# Intro to Number Theory: Divisibility, GCD’s a = kc

```Arithmetic Assumptions
Mathematics for Computer Science
MIT 6.042J/18.062J
assume usual rules for +,
, - :
Intro to
Number Theory:
Divisibility, GCD’s
Albert R Meyer,
March 29, 2010
a (b+c) = ab + ac, ab = ba,
(ab)c = a (bc), a – a =0,
a + 0 = a, a+1 &gt; a, ….
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The Division Theorem
For b &gt; 0 and any a, have
q = quotient(a,b)
r = remainder(a,b)
unique numbers q, r such that
a = qb + r and 0 r &lt; b.
Take this for granted too!
Albert R Meyer,
March 29, 2010
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Simple Divisibility Facts
March 29, 2010
March 29, 2010
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Divisibility
c divides a (c|a) iff
a = kc for some k!
5|15 because 15 = 35
n|0 because 0 = 0n
Albert R Meyer,
March 29, 2010
lec 8M.4
Simple Divisibility Facts
• c|a implies c|(sa)
[a=k’c implies
(sa)=(sk’)c]
k
Albert R Meyer,
Albert R Meyer,
• c|a implies c|(sa)
• if c|a and c|b then
c|(a+b)
[if a=k1c, b=k2c then
a+b= (k1+k2)c ]
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Albert R Meyer,
March 29, 2010
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1
Common Divisors
Simple Divisibility Facts
common
divisorc|(xa)
of a,b
•c ac|a
implies
• if c|a and c|b then
c|(a+b)
(sa+tb)
Common divisors of a &amp; b
divide integer linear
combinations of a &amp; b.
integer linear
combination of a and b
Albert R Meyer,
March 29, 2010
GCD
gcd(a,b) ::= the greatest
common divisor of a and b
lemma: p prime implies
gcd(p,a) = 1 or p
proof: The only divisors
of p are &plusmn;1 &amp; &plusmn;p.
Albert R Meyer,
March 29, 2010
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gcd(a,b) = sa+tb
coefficients s,t.
Method: apply Euclidean
algorithm, finding
coefficients as you go.
March 29, 2010
March 29, 2010
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GCD is a linear combination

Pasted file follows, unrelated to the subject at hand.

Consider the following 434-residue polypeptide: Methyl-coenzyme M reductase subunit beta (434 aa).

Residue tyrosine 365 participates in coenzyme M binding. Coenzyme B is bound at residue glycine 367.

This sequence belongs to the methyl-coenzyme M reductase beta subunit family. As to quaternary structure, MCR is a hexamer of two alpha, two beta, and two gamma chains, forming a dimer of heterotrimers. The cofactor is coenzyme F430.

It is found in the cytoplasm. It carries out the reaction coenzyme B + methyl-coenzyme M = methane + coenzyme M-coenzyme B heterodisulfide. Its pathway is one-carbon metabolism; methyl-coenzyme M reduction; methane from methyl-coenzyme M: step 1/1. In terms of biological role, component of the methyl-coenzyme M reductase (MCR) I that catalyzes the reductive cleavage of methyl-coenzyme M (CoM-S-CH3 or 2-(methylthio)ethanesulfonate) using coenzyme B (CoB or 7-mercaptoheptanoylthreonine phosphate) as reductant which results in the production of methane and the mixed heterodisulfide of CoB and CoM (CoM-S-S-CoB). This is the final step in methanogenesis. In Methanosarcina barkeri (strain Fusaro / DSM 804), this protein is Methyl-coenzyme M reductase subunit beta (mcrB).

Theorem
m:
gcd(a,b) is an integer
linear combination of
a and b.
Albert R Meyer,
March 29, 2010
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Finding s and t
Proof: Show how to find
Albert R Meyer,
Albert R Meyer,
lec 8M.7
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Example: a = 899, b=493
899 = 1&middot;493 + 406 so 406 = 1&middot;899 + -1&middot;493
493 = 1&middot;406 + 87
so 87 = 493 – 1&middot;406
= -1&middot;899 + 2&middot;493
406 = 4&middot;87 + 58
so 58 = 406 - 4&middot;87
= 5&middot;899 + -9&middot;493
87 = 1&middot;58 + 29
so 29 = 87 – 1&middot;58
= -6&middot;899 + 11&middot;493
58 = 2&middot;29 + 0
done, gcd = 29
Albert R Meyer,
March 29, 2010
lec 8M.21
2
Finding s &gt; 0 and t
Finding s and t
Example: a = 899, b=493
899 = 1&middot;493 + 406 so 406 = 1&middot;899 + -1&middot;493
493 = 1&middot;406 + 87
so 87 = 493 – 1&middot;406
= -1&middot;899 + 2&middot;493
406 = 4&middot;87 + 58
so 58 = 406 - 4&middot;87
= 5&middot;899 + -9&middot;493
87 = 1&middot;58 + 29
so 29 = 87 – 1&middot;58
= -6&middot;899 + 11&middot;493
58 = 2&middot;29 + 0
done, gcd = 29
gcd(899,493) = -6&middot;899 + 11&middot;493
get positive coeff. for 899?:
(-6+493k)&middot;899 + (11-899k)&middot;493
= -6&middot;899 + 11&middot;493
so use k=1: 487&middot;899 + -888&middot;493
= gcd(899,493)
the Pulverizer s = -6, t = 11
Albert R Meyer,
March 29, 2010
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Prime Divisibility
implies p|a or p|b
pf: in Class Problem 3.
March 29, 2010
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Fundamental Thm. of Arithmetic
Every integer &gt; 1
factors uniquely into a
weakly increasing
sequence of primes
Albert R Meyer,
March 29, 2010
March 29, 2010
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Prime Divisibility
Lemma: p prime and p|(a&middot;b)
Albert R Meyer,
Albert R Meyer,
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Cor :If p is prime, and
p|a1&middot;a2&middot; &middot;&middot;&middot; &middot;am
then p|ai for some i.
pf: By induction on m.
Albert R Meyer,
March 29, 2010
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Unique Prime Factorization
Every integer n &gt; 1 has a
unique factorization into
primes: p0&middot;p1&middot; &middot;&middot;&middot; &middot;pk = n
with p0 p1 &middot;&middot;&middot; pk
Albert R Meyer,
March 29, 2010
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3
Unique Prime Factorization
Unique Prime Factorization
Fundamental Theorem of Arithmetic
Example:
61394323221 =
3&quot;3&quot;3&quot;7&quot;11&quot;11&quot;37&quot;37&quot;37&quot;53
Albert R Meyer,
March 29, 2010
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Pf: but q1|n &amp; n=p1&middot;p2&middot;&middot;&middot;pk
so q1|pi for some i by Cor,
prime
QED
March 29, 2010
n = p1&middot;p2&middot;&middot;&middot;pk = q1&middot;q2&middot;&middot;&middot;qm
p1p2&middot;&middot;&middot;pk
q1q2&middot;&middot;&middot;qm
can assume q1 &lt; p1
so q1 any pi
Albert R Meyer,
March 29, 2010
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Team Problems
Unique Prime Factorization
Albert R Meyer,
pf: suppose not. choose smallest n &gt;1:
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Problems
13
Albert R Meyer,
March 29, 2010
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4
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6.042J / 18.062J Mathematics for Computer Science
Spring 2010